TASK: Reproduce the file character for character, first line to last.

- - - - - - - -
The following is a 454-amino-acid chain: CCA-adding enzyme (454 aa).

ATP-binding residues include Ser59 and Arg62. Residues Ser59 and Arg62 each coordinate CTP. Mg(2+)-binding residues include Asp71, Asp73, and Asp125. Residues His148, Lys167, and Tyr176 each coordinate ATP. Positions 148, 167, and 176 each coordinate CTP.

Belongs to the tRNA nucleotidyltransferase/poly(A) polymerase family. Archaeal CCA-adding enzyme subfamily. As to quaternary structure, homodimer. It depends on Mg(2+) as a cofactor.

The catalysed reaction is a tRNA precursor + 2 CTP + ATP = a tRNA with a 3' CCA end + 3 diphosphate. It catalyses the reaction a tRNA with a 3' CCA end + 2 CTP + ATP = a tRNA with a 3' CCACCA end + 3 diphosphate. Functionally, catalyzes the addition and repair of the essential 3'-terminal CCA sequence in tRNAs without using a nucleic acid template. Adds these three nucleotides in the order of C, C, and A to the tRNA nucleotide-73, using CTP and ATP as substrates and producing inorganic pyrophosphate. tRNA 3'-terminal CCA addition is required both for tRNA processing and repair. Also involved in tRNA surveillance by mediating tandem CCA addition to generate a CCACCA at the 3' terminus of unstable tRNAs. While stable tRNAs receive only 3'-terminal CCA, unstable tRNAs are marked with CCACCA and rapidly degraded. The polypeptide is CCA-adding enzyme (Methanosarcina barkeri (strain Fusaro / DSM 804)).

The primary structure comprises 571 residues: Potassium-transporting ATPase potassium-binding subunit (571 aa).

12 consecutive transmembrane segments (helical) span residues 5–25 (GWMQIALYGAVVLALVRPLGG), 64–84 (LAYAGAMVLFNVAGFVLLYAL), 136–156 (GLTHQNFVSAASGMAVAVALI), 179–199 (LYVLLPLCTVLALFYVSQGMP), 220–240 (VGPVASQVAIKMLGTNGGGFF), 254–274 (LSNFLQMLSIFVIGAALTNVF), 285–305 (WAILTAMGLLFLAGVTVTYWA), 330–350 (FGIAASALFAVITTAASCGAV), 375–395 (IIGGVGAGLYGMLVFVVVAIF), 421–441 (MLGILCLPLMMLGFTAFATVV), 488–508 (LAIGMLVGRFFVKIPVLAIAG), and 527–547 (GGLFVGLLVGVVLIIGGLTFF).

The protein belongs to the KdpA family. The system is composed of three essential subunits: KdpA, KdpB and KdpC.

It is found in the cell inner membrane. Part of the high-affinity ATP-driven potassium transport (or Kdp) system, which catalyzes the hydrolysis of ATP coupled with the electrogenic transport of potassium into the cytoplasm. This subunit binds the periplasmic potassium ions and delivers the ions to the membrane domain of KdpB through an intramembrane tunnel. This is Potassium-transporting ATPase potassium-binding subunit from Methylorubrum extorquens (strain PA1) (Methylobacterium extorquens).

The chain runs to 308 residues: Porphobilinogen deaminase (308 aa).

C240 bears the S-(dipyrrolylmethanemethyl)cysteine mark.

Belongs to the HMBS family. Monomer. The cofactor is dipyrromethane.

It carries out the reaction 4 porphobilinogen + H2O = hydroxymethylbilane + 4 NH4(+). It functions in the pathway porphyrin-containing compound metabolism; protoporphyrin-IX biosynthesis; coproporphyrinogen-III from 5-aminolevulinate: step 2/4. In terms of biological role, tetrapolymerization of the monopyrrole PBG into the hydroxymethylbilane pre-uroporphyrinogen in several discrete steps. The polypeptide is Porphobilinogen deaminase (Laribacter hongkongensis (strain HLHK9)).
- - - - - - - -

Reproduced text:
The following is a 454-amino-acid chain: CCA-adding enzyme (454 aa).

ATP-binding residues include Ser59 and Arg62. Residues Ser59 and Arg62 each coordinate CTP. Mg(2+)-binding residues include Asp71, Asp73, and Asp125. Residues His148, Lys167, and Tyr176 each coordinate ATP. Positions 148, 167, and 176 each coordinate CTP.

Belongs to the tRNA nucleotidyltransferase/poly(A) polymerase family. Archaeal CCA-adding enzyme subfamily. As to quaternary structure, homodimer. It depends on Mg(2+) as a cofactor.

The catalysed reaction is a tRNA precursor + 2 CTP + ATP = a tRNA with a 3' CCA end + 3 diphosphate. It catalyses the reaction a tRNA with a 3' CCA end + 2 CTP + ATP = a tRNA with a 3' CCACCA end + 3 diphosphate. Functionally, catalyzes the addition and repair of the essential 3'-terminal CCA sequence in tRNAs without using a nucleic acid template. Adds these three nucleotides in the order of C, C, and A to the tRNA nucleotide-73, using CTP and ATP as substrates and producing inorganic pyrophosphate. tRNA 3'-terminal CCA addition is required both for tRNA processing and repair. Also involved in tRNA surveillance by mediating tandem CCA addition to generate a CCACCA at the 3' terminus of unstable tRNAs. While stable tRNAs receive only 3'-terminal CCA, unstable tRNAs are marked with CCACCA and rapidly degraded. The polypeptide is CCA-adding enzyme (Methanosarcina barkeri (strain Fusaro / DSM 804)).

The primary structure comprises 571 residues: Potassium-transporting ATPase potassium-binding subunit (571 aa).

12 consecutive transmembrane segments (helical) span residues 5–25 (GWMQIALYGAVVLALVRPLGG), 64–84 (LAYAGAMVLFNVAGFVLLYAL), 136–156 (GLTHQNFVSAASGMAVAVALI), 179–199 (LYVLLPLCTVLALFYVSQGMP), 220–240 (VGPVASQVAIKMLGTNGGGFF), 254–274 (LSNFLQMLSIFVIGAALTNVF), 285–305 (WAILTAMGLLFLAGVTVTYWA), 330–350 (FGIAASALFAVITTAASCGAV), 375–395 (IIGGVGAGLYGMLVFVVVAIF), 421–441 (MLGILCLPLMMLGFTAFATVV), 488–508 (LAIGMLVGRFFVKIPVLAIAG), and 527–547 (GGLFVGLLVGVVLIIGGLTFF).

The protein belongs to the KdpA family. The system is composed of three essential subunits: KdpA, KdpB and KdpC.

It is found in the cell inner membrane. Part of the high-affinity ATP-driven potassium transport (or Kdp) system, which catalyzes the hydrolysis of ATP coupled with the electrogenic transport of potassium into the cytoplasm. This subunit binds the periplasmic potassium ions and delivers the ions to the membrane domain of KdpB through an intramembrane tunnel. This is Potassium-transporting ATPase potassium-binding subunit from Methylorubrum extorquens (strain PA1) (Methylobacterium extorquens).

The chain runs to 308 residues: Porphobilinogen deaminase (308 aa).

C240 bears the S-(dipyrrolylmethanemethyl)cysteine mark.

Belongs to the HMBS family. Monomer. The cofactor is dipyrromethane.

It carries out the reaction 4 porphobilinogen + H2O = hydroxymethylbilane + 4 NH4(+). It functions in the pathway porphyrin-containing compound metabolism; protoporphyrin-IX biosynthesis; coproporphyrinogen-III from 5-aminolevulinate: step 2/4. In terms of biological role, tetrapolymerization of the monopyrrole PBG into the hydroxymethylbilane pre-uroporphyrinogen in several discrete steps. The polypeptide is Porphobilinogen deaminase (Laribacter hongkongensis (strain HLHK9)).